Bunnies are cute, affectionate, and full of character. We love seeing them hop around, play with their mates, and eat from our hands. Yet there will be lots of times when we have to leave them home as we attend errands, school, work, and other human activities outside of home.
Though they thrive with human attention, bunnies are independent pets. You can easily leave them on their own for 8 hours and even up to two days without worrying too much about their welfare. If leaving for a week, you may have to hire a sitter to regularly check in.
Even though bunnies are independent, they still rely on their human family for affection and provisions. Leave them on their own for too long and you may come home to distressed bunnies. Read on for what to do and not to do when leaving bunnies on their own.
Is It OK For Rabbits to Be Alone?
It is safe and okay to leave bunnies on their own, but only for a limited time. To ensure your bunnies are comfortable and safe in your absence, do the following:
- Secure your bunny inside a spacious hatch where they can move around without feeling caged.
- Stock the hatch with a hay rack, water dispenser, and fresh uncut vegetables.
- Provide a litter box away from the hay so the bunny doesn’t leave its droppings in the hay.
- Leave the hatch in a large spacious room with natural light, but away from direct sunlight and wind. Also, keep the hatch away from AC vents.
Can I Leave My Bunny Alone For 8 Hours?
Bunnies can be left on their own during the day for six to ten hours daily while you’re at work or busy outside the home. Even though rabbits thrive with companionship, regular days alone won’t stress them. They will still enjoy their out of cage playtime once you arrive back home.
For the best experience, establish a routine for your bunny. Stick to around the same time for leaving the house and returning. Also, make the feeding schedule regular. That way, the rabbit lives in the safety and assurance of a time-based routine.
When you get back home each day, your rabbit may be excited by your presence. Take a few moments to say hi. Pet them or feed them a treat. Once you’re settled in the house, take some time to play with the bunny. Or simply release it from its hatch so it can hop around, explore, and exercise. A well-exercised bunny will tolerate your absence better and with less risk of stress.
How Long Can You Leave a Pet Rabbit Alone?
You can leave your pet rabbit on their own for up to 4 days. In some cases, and with proper planning, you can leave your pet rabbit on their own for about a week. However, for that time to be comfortable, you will need to:
- Provide unlimited clean hay, food pellets, and clean drinking water.
- Provide fresh green vegetables to last them a day or two. The hay should cover the rest of your time away.
- Have a way to clear out the rabbit’s litter and urine.
- Provide toys to keep the bunny happily engaged.
If you leave too much food or water, the rabbit could easily binge eat on the first few days, leaving them nothing to eat the rest of your time away. The bunny may also dirty their water.
If you can set up an automatic watering system, that would be best. The bunny gets an endless supply of clean drinking water on demand without any chance of making the remaining water dirty. The bunny drinks by applying some pressure to the watering valve. You will need to train the rabbit and they are usually quick to learn.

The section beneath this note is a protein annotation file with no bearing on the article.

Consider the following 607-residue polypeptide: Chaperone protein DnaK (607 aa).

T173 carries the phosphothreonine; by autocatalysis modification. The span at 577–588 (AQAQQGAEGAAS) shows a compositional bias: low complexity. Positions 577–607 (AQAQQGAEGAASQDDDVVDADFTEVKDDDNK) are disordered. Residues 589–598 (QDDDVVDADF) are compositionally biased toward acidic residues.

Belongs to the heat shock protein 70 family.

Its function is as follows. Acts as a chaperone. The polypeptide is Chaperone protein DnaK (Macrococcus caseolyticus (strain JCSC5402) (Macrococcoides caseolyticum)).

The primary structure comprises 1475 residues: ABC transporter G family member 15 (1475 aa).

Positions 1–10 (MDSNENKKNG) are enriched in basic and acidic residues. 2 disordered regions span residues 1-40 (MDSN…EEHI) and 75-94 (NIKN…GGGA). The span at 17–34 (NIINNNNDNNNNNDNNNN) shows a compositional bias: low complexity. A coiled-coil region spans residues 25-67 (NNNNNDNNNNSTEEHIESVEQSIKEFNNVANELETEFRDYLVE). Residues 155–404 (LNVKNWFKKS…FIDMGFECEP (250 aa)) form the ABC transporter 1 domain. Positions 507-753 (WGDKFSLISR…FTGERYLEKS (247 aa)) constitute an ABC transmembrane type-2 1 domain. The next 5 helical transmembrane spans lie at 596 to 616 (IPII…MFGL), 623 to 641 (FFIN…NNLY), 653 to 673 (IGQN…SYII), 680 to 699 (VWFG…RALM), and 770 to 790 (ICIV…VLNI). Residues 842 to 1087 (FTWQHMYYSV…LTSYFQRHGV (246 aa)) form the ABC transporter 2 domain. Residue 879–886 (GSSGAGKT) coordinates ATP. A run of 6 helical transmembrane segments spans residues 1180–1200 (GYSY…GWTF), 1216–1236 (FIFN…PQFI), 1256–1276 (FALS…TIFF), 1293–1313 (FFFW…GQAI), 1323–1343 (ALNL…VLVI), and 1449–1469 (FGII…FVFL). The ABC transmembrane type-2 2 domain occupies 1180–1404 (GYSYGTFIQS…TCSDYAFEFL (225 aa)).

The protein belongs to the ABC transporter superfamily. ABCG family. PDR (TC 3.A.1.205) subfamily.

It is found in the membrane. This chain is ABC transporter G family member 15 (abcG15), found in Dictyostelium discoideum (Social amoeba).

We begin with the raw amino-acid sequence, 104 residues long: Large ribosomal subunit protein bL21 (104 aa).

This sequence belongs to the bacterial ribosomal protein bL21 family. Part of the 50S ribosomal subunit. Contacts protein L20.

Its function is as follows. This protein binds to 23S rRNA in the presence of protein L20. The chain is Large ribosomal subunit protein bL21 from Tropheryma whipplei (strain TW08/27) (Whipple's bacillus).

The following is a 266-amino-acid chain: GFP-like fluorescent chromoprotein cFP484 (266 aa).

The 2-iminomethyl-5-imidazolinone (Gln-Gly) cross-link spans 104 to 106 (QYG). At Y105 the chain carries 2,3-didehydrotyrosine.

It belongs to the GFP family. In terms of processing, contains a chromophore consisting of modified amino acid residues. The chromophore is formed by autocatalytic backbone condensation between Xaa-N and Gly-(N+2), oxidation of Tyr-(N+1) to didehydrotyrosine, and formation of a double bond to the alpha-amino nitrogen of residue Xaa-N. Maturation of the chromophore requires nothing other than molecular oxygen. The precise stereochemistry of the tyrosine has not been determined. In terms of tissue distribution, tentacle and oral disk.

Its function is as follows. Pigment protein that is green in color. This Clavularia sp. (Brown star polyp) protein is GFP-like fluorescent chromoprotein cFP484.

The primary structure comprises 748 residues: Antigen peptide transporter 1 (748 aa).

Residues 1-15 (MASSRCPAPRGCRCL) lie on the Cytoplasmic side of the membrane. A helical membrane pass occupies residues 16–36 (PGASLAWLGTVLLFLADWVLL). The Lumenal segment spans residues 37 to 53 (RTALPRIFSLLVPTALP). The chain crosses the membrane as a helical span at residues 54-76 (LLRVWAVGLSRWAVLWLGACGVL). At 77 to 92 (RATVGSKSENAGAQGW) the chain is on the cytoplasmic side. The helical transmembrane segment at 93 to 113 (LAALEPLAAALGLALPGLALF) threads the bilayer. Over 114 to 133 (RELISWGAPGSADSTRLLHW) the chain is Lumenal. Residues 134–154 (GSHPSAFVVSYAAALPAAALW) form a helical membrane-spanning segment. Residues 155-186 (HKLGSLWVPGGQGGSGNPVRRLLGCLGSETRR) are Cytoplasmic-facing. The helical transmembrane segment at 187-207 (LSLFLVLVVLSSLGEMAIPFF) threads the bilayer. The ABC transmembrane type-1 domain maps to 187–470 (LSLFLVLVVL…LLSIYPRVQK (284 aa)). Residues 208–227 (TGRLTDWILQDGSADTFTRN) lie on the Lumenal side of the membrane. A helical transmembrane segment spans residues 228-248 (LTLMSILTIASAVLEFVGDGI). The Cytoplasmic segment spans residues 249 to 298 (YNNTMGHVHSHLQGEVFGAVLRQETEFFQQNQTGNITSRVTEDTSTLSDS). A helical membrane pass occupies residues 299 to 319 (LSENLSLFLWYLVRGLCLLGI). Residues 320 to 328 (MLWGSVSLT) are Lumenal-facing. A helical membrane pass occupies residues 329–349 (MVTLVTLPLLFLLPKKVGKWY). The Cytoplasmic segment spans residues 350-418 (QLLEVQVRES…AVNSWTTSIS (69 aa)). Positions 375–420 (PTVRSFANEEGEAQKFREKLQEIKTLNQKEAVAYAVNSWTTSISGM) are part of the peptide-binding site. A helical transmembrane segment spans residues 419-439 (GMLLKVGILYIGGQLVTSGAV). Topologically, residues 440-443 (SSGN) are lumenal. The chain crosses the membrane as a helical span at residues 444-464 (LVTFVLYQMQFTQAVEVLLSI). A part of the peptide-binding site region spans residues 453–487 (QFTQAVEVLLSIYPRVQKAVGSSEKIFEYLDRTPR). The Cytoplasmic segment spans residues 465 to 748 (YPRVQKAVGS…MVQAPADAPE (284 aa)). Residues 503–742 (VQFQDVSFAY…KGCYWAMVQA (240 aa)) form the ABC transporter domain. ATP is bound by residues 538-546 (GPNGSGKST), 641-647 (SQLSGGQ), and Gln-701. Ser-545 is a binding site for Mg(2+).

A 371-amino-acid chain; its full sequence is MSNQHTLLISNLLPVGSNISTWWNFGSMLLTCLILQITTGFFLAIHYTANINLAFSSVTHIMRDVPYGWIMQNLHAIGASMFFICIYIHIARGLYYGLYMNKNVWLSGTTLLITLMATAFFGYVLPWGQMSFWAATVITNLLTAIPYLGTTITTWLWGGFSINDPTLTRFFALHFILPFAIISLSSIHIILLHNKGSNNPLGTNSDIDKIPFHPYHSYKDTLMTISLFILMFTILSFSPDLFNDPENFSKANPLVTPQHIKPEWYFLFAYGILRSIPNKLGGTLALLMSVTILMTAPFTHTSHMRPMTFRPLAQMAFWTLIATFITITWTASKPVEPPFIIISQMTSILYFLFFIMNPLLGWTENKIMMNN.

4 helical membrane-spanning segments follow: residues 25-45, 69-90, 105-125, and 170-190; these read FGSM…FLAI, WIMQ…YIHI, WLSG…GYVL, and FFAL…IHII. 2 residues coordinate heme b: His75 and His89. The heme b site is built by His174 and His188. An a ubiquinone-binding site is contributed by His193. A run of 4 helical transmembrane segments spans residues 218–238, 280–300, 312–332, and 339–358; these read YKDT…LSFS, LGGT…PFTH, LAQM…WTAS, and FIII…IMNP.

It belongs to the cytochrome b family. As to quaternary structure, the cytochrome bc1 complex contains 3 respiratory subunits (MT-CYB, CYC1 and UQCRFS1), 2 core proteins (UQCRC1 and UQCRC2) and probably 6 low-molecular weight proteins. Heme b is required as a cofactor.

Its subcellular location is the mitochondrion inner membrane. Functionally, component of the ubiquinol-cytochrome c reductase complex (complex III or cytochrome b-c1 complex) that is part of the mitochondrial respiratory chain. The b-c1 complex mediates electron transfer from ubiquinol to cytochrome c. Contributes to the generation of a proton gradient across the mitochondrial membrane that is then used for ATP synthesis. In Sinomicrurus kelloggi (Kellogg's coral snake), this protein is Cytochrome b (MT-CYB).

Don’t leave too much fresh vegetables as they will rot within the first couple of days. Provide unlimited hay instead. You will offer more fresh vegetables when you return.
Invest in a cage with a mesh bottom and a slanted floor under it. That way, the rabbit’s waste flows out of the cage area. Ensure the mesh is made of smooth material such as PVC rather than wire. This protects the rabbit’s feet and claws. Rabbits are very clean animals and will quickly learn to relieve themselves where the waste flows off. If possible, create an outflow system that goes outdoors or into your home’s sewerage system.
When planning a trip, start introducing your bunny to any new equipment early. Such equipment may include new feeders, waterers, and litter boxes.
Having your bunny in a room which receives plenty of natural light provides some normalcy. You may also have your lights on timers to avoid disrupting your rabbit’s normal sleep patterns.
You may also put your stereo or TV on a timer at low volume. This introduces some variety to the rabbit’s environment so they feel less lonely. You may also set up a remote monitoring system. Watching your bunny on your smartphone at any time can work to ease your fears and ensure they are safe and well fed.
If you will be away for longer than two days, consider hiring a sitter. This is someone who can come in a few minutes each day to make sure the rabbit hatch is fairly clean and there’s enough hay and water.
The sitter can also offer a small amount of fresh vegetables each day and replenish the pellets. The sitter could also swap out the toys every other day. A new toy keeps the rabbit engaged and excited. The toys need not be expensive. Some toy ideas you can readily find around the house include:
- A twig from a tree.
- An empty toilet roll.
- A cardboard box with holes.
- A pinecone.
- An old plastic shoe, for example old crocs your kids may have outgrown.
- A ball of tightly wound hay.
Don’t leave the pet rabbit in an outdoor hatch unless it’s very secure. Even if other animals can’t access inside the hatch, a rabbit can easily die of a heart attack if they spot a large bird, cat, dog, or other potential predator approaching the hatch.
Another reason not to leave the hatch outdoors is to protect the bunny from flies, mosquitoes, ticks, and fleas. Traffic noises, airplanes, and sounds of strange people can also leave the bunny in a state of perpetual shock.